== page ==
Not only did they have mental damage from the trial, now they also had physical damage. Jem was enraged at the townspeople for finding Tom Robinson guilty when they knew he was innocent. He couldn’t fathom how his father could work for a justice system who did no justice for Tom. Jem now realizes how much racism there is in Maycomb and his faith in the justice system is badly hurt. Scout doesn’t grasp the severity of the trial as much as Jem but they both know, although to different degrees, that life isn’t fair, justice isn’t always served, and people would lie just to save their own
Mr. Ewell’s wrongdoings lead to the death of Tom Robinson, and later he himself was killed for his unjust actions. The mockingbird was symbolic of Tom’s true, pure heart, and his death was because of nothing but the inequities within society. Mr. Ewell’s sin caused sorrow and horror in Scout’s life, but it also lead to her realization that discrimination was wrong, something that Atticus wished for her to know all along. Further along in the story, Scout’s growth is proved when Atticus suggests sending Boo Radley to trial for killing Bob Ewell. Scout says, “‘Well, it’d be sort of like shootin’ a mockingbird, wouldn’t it?’” (276).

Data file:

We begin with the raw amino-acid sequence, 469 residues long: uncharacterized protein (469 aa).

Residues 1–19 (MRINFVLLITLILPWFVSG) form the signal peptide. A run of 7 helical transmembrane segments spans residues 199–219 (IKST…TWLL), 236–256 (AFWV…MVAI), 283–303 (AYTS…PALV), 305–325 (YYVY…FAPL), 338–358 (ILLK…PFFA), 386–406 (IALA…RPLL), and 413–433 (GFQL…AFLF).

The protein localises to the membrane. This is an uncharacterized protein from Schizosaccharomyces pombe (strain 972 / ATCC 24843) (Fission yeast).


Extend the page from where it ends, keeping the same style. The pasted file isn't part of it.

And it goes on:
Scout and Jem are continually made fun of by their peers who call them and Atticus “nigger lovers”. People who were friends now hate them(new subproof), their friends from school now make fun of them because Scout and Jem’s Father is siding with a black man on the case. Some say it was good for Scout and Jem to learn to stand up for their morals at a young age(antithesis), but it was not healthy for Scout and Jem to experience such social loss. They are impressionable children who definitely could have sided with their peers on the issue of segregation. It was Atticus’s reasoning, Calpurnia’s kindness, and the black community’s love that allowed the children to stand with them.
Because he was a black man accused of rape, he was found guilty and sentenced to death in prison. This situation violates article 1 of the Universal Declaration of Human Rights which states that we are all born with free and equal rights. “Tom was a dead man the minute Mayella Ewell opened her mouth and screamed.“ ( Lee, 323 ) Article 2 emphasizes the idea that we are all given equal opportunities. Tom Robinson was not given a fair trial; his trial was irrelevant. Mr. Bob Ewell had no evidence that Tom Robinson raped his daughter; the jury made their decision based off assumptions.